The three wise men brought gold, frankincense and myrrh as gifts, and it seems that they knew a thing or two.
Gold is the first metal ever known to man. It was revered from the earliest times, as precious. Golden items already existed in the 5-4 millennium BC.
We all know its monetary wealth, but did you know it is used in medicine both for diagnostic procedures and medical treatments?
Gold is an all-natural mineral that is non-toxic and exhibits no interaction with other drugs and is easily tolerated by the body.
We are familiar of the use of gold in dentistry but it is also used in other ways.
- Chrysotherapy – the use of gold salts in the treatment of disease – dates back to 1890, when German bacteriologist Robert Koch discovered that gold compounds could curb the growth of the bacillus which caused tuberculosis.
- Gold salts – are also used for their anti-inflammatory properties. In fact one of the earliest treatments for rheumatoid arthritis was gold therapy, which was administered usually in the way of an injection.
- Cancer treatment – used in chemotherapy and the treatment of tumours.
- New technology – the use of gold nanoparticles is increasingly being researched. From helping with cancer and tumours, to help in detecting HIV/AIDS and also in Rapid Diagnostic Tests – one of which allows Malaria to be tested for in 20 minutes.
Frankincense, also known as olibanum, is sap that is drawn from the boswellia sacra tree. This resin has long been valued as a highly prized incense and has been used in cultural and religious ceremonies for thousands of years.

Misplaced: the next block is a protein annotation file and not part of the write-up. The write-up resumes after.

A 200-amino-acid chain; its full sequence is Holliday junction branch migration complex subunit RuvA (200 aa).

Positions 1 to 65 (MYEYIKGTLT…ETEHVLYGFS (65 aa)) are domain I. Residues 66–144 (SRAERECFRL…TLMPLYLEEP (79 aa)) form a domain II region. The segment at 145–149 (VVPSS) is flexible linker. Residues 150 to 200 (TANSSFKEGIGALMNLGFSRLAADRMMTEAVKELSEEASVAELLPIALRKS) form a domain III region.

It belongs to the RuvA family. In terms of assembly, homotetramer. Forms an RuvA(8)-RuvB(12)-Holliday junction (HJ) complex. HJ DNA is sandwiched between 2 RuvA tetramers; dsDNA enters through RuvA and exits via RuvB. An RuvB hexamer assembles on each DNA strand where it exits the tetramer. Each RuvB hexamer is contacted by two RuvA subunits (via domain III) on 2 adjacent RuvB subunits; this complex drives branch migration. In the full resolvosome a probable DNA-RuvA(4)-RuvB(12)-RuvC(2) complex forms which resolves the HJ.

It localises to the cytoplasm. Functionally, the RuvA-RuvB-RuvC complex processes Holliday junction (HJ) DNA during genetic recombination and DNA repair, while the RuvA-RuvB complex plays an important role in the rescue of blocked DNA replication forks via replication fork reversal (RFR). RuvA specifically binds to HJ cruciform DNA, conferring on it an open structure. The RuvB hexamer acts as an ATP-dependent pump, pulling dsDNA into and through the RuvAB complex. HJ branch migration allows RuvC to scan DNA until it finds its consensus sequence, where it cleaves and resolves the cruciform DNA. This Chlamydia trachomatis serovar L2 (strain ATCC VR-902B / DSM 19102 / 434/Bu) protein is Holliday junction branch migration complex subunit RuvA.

Frankincense has a woody, spicy smell and can be inhaled, absorbed through the skin, steeped into a tea or taken as a supplement.
Frankincense has potent anti-inflammatory actions so therefore may be used for conditions such as osteoarthritis, rheumatoid arthritis, asthma and inflammatory bowel disease. It may also be helpful in oral health with its antibacterial properties and may help prevent ad breathe toothache and cavities.
It is also thought that the boswellic acid it contains may help fight cancers such as breast, prostate, pancreatic, skin and colon cancer
It must not be used in pregnancy.
As it may irritate the gut, it is best taken on a full stomach. It also combines well with other anti-inflammatory herbs such as ginger and turmeric. Before taking any herbal medicine, please make sure that you speak to a qualified medical herbalist.
Myrrh is sap that is drawn from the Commiphora moll tree. This is a popular ingredient in incense and perfume. In ancient Egypt it was used as a key ingredient in the embalming process as it helped to slow the decay as well as provide a nice smell.
In herbal medicine it is commonly used as a mouthwash to treat sore throats, mouth ulcers and infections of the teeth and gums due to its antibacterial action. It may also be used to treat respiratory problems such as asthma and bronchial infections resulting from cold and flu viruses.
It is thought that molecules in myrrh act on the brains opioid receptors which explain its painkilling action.
Externally it can be applied onto boils, sores, abrasions and varicose veins where it helps to reduce inflammation, pain and fight infection. You may find it in natural ointments and soaps as well as adding a few drops to your bath.
Burning myrrh and frankincense incense may reduce airborne bacterial counts.
Myrrh is usually available as an essential oil, which should not be used internally. Tincture of myrrh is the form used for medicinal purposes and can be dispensed by a qualified medical herbalist.
Myrrh should not be taken if pregnant, those on warfarin or taking drugs for diabetes.
This article was written by Karen Robinson, our Clinical Director.